Nancy Hopkins

Mar 31, 2009, 5:30 pm6:30 pm
Free and open to the public
Event Description

Mirages of Equality: Progress of Women in Science at MIT, 1971-2009
March 31, 2009, 5:30 p.m. in McCosh Hall 10
Louis Clark Vanuxem Lecture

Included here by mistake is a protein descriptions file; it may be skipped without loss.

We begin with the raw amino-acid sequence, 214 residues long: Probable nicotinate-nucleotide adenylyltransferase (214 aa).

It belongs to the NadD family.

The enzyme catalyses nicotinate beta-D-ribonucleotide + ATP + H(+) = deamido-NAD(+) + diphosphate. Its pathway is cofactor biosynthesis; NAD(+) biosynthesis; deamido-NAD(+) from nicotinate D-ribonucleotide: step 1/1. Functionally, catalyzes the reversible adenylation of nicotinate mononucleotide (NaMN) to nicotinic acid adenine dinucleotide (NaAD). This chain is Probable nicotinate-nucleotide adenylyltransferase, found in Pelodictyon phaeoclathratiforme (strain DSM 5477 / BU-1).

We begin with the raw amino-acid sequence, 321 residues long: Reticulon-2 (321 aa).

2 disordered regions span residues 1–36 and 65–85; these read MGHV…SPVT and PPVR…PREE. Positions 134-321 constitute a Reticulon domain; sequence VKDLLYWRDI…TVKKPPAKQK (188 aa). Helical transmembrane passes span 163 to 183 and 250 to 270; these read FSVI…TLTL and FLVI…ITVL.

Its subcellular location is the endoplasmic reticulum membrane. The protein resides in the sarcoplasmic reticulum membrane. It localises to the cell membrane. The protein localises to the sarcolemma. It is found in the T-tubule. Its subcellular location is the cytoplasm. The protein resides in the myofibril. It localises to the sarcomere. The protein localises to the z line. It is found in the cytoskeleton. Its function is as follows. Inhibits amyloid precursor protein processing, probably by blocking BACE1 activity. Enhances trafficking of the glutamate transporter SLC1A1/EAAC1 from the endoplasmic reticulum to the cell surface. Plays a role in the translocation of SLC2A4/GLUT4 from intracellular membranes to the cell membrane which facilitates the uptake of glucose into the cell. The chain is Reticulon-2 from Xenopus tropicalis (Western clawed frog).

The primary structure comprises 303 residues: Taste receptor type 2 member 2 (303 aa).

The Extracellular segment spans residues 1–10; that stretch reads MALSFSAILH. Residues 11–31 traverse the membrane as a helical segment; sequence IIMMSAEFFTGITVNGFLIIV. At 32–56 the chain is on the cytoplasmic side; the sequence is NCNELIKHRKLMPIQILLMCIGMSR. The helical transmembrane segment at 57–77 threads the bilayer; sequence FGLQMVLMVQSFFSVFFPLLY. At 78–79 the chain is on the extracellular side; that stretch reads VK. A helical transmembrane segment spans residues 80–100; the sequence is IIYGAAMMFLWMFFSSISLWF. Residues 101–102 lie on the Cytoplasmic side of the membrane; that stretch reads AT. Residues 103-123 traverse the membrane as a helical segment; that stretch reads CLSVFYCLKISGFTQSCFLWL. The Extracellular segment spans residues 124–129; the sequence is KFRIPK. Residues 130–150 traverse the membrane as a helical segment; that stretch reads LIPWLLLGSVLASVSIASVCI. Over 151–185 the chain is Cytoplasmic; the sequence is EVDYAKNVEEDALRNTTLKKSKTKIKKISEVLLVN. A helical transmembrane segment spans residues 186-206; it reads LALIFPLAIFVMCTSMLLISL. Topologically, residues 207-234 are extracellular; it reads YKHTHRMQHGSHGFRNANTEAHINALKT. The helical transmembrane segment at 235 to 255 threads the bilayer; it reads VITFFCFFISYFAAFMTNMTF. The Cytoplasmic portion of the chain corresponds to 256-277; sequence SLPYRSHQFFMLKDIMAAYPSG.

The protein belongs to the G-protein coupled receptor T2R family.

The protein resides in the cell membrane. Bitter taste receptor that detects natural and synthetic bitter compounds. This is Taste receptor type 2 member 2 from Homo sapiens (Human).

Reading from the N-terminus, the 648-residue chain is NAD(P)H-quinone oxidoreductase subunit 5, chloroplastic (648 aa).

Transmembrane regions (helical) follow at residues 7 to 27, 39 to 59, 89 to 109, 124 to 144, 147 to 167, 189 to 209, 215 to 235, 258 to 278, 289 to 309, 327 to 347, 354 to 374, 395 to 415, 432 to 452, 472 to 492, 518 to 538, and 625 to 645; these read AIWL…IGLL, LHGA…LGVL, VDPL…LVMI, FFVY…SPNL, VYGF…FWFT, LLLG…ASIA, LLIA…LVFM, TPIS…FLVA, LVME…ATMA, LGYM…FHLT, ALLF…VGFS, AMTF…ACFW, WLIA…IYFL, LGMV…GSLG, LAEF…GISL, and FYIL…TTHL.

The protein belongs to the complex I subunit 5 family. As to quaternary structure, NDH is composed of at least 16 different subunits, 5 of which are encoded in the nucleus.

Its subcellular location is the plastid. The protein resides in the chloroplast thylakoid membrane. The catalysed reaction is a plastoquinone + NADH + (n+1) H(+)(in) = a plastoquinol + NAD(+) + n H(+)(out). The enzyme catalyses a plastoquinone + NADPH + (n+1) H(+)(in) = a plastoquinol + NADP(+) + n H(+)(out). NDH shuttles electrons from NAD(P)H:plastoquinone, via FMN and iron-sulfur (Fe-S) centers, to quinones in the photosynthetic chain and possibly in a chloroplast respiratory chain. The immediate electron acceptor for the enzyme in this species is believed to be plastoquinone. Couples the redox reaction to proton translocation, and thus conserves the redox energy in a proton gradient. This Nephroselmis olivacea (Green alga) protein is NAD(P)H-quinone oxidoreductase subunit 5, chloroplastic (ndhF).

Before 1960 there were essentially no women on the science faculties of elite American research universities such as MIT, and few female students even majored in science as undergraduates. The passage of the civil rights acts, affirmative action laws, and the women’s movement opened the doors of academia to women interested in science/technology/engineering/math (STEM) fields. The number of female students in STEM rose rapidly from the late sixties. Most people assumed it was only a question of time before many of these women would populate research university science faculties as well. But it didn’t happen. In this lecture the speaker looks back on what has been learned at MIT about invisible barriers that inhibit women’s advancement in science and steps MIT took to reduce such barriers. She asks whether conscious and unconscious barriers still inhibit women’s full participation in science. Why does it matter that Harvard professors such as Larry Summers, Steve Pinker, and Harvey Mansfield still consider women’s genetic inferiority in STEM fields an appropriate topic of academic inquiry? Finally the lecturer speculates about why women comprise the same percent of the MIT science faculty as they do of the U.S. Senate, and whether the fact that there has never been a tenured female professor of math at Harvard might be for the same reason that there has never been a female U.S. president. What is equality? When will women achieve it? Why we should care.